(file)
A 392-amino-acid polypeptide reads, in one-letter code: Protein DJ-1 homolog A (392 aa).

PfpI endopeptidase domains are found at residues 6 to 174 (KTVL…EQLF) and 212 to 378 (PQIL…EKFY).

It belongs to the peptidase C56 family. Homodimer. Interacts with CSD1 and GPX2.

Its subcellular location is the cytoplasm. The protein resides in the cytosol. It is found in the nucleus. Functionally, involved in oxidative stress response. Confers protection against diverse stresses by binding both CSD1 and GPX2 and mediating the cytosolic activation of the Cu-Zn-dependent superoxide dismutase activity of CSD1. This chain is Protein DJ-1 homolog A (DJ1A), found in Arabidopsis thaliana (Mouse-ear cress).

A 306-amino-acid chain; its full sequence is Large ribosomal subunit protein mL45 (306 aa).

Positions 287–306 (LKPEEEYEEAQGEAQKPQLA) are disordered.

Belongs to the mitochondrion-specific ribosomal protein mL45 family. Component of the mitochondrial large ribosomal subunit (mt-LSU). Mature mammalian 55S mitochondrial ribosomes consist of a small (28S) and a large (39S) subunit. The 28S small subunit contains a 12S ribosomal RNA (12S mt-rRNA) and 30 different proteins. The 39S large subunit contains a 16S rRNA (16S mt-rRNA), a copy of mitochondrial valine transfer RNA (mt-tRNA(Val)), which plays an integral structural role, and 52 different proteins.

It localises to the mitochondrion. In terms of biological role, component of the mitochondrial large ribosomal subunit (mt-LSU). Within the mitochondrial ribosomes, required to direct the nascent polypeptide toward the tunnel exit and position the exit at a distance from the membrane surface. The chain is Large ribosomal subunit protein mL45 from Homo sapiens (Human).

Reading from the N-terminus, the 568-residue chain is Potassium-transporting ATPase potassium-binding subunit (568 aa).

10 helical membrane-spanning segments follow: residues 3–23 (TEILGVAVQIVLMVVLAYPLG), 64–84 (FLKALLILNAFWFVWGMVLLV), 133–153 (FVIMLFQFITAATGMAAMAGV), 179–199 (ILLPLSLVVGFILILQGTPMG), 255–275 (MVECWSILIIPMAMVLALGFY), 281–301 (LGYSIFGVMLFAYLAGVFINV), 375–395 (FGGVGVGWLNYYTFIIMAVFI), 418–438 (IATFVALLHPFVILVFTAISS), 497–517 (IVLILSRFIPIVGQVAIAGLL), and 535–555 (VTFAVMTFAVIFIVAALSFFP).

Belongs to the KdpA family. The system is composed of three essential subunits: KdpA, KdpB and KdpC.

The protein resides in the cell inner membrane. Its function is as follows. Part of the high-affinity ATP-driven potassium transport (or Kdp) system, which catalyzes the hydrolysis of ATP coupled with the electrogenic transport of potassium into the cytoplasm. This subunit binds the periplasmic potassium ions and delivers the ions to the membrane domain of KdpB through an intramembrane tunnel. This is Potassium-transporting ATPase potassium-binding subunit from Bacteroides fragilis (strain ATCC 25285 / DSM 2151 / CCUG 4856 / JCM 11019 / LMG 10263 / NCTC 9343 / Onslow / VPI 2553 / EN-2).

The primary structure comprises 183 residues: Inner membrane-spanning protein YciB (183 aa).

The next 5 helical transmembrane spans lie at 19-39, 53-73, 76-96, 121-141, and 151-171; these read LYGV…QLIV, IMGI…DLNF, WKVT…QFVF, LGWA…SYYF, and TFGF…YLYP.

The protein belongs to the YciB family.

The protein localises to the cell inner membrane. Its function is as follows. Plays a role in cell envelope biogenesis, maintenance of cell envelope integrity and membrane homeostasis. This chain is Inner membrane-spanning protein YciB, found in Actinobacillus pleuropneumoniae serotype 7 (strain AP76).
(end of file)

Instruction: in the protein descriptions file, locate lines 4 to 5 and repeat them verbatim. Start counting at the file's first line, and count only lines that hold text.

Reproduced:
Its subcellular location is the cytoplasm. The protein resides in the cytosol. It is found in the nucleus. Functionally, involved in oxidative stress response. Confers protection against diverse stresses by binding both CSD1 and GPX2 and mediating the cytosolic activation of the Cu-Zn-dependent superoxide dismutase activity of CSD1. This chain is Protein DJ-1 homolog A (DJ1A), found in Arabidopsis thaliana (Mouse-ear cress).

A 306-amino-acid chain; its full sequence is Large ribosomal subunit protein mL45 (306 aa).